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Issue 21, 2016
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Asymmetries in the spread of drops impacting on hydrophobic micropillar arrays

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Studies of water drop impacts on microstructured surfaces are important for understanding dynamic wetting on rough surfaces, and for developing related design principles. Here, high-speed imaging has been used to study asymmetries within the spreading phase following vertical water drop impacts at Weber numbers between 34 and 167. The eleven polydimethylsiloxane surfaces studied had micropillars arranged in square and rectangular arrays, with feature sizes ranging from ∼5 μm to ∼240 μm and various pillar cross-sections, in most cases supporting a static Cassie state. Two contrasting and apparently independent asymmetries were identified. Firstly, partial (rather than full) microstructure penetration occurred on five of the surfaces, with the edges of the penetrated profiles tending to lie parallel to the array rows and columns. These observations are best explained by considering surface energies. Secondly, the perimeter of a spreading drop tends to lie at 45° to the rows and columns. This shape is caused by movement of air from underneath the impacting drop, which generates jets and subsequent fingers in preferred directions at the edge of the drop. The area of the ‘corridor’ through which the air escapes is an important quantitative parameter. Experiments also demonstrate the effects of microstructures on the maximum spreading diameter, and formation of off-centre microbubble patterns.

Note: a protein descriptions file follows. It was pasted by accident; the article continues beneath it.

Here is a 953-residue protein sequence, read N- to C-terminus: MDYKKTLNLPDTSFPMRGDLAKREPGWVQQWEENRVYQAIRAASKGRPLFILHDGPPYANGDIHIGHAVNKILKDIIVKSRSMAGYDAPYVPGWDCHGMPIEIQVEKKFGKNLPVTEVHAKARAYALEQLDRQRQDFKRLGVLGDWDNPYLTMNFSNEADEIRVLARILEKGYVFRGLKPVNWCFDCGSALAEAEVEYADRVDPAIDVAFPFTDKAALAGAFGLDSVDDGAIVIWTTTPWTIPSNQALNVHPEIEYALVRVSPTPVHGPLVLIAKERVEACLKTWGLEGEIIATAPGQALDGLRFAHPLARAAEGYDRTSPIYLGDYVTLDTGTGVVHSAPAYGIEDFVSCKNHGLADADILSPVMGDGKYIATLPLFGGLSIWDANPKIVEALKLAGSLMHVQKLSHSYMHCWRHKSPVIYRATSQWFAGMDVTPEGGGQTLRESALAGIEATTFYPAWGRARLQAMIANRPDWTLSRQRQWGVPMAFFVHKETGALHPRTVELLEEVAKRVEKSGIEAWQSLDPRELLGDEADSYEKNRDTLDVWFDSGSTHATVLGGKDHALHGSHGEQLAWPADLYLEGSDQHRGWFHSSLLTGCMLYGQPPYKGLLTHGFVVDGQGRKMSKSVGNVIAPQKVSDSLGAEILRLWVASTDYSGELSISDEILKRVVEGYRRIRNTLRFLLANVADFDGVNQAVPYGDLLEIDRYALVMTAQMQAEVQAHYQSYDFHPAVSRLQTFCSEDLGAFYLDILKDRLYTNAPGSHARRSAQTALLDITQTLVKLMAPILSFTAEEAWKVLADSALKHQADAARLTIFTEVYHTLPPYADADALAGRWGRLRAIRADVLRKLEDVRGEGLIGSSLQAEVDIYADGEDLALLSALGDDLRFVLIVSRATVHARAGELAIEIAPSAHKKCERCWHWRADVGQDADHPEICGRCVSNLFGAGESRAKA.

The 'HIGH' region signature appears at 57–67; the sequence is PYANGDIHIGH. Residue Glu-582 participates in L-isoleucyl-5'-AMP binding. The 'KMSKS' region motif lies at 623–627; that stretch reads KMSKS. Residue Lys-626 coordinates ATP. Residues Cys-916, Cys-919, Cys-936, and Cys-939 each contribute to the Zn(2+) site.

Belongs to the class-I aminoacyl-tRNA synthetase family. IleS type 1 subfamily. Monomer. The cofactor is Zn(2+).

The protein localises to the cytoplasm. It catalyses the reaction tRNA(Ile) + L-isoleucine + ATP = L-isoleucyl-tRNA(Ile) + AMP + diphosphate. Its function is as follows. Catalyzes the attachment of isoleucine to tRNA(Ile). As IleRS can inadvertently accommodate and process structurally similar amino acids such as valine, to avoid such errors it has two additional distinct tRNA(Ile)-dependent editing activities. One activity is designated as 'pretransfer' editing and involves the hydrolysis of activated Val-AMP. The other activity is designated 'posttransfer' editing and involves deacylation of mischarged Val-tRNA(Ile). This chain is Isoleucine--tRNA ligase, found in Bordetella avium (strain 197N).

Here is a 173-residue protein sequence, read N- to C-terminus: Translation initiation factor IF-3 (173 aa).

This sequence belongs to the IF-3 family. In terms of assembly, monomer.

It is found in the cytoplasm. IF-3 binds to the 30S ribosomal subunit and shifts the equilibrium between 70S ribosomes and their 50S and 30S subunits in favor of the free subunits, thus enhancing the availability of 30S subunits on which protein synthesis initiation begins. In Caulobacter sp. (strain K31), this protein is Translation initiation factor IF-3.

Graphical abstract: Asymmetries in the spread of drops impacting on hydrophobic micropillar arrays

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Publication details

The article was received on 23 Dec 2015, accepted on 06 Apr 2016 and first published on 07 Apr 2016

Article type: Paper
DOI: 10.1039/C5SM03108G
Citation: Soft Matter, 2016,12, 4853-4865
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    Asymmetries in the spread of drops impacting on hydrophobic micropillar arrays

    S. Robson and G. R. Willmott, Soft Matter, 2016, 12, 4853
    DOI: 10.1039/C5SM03108G

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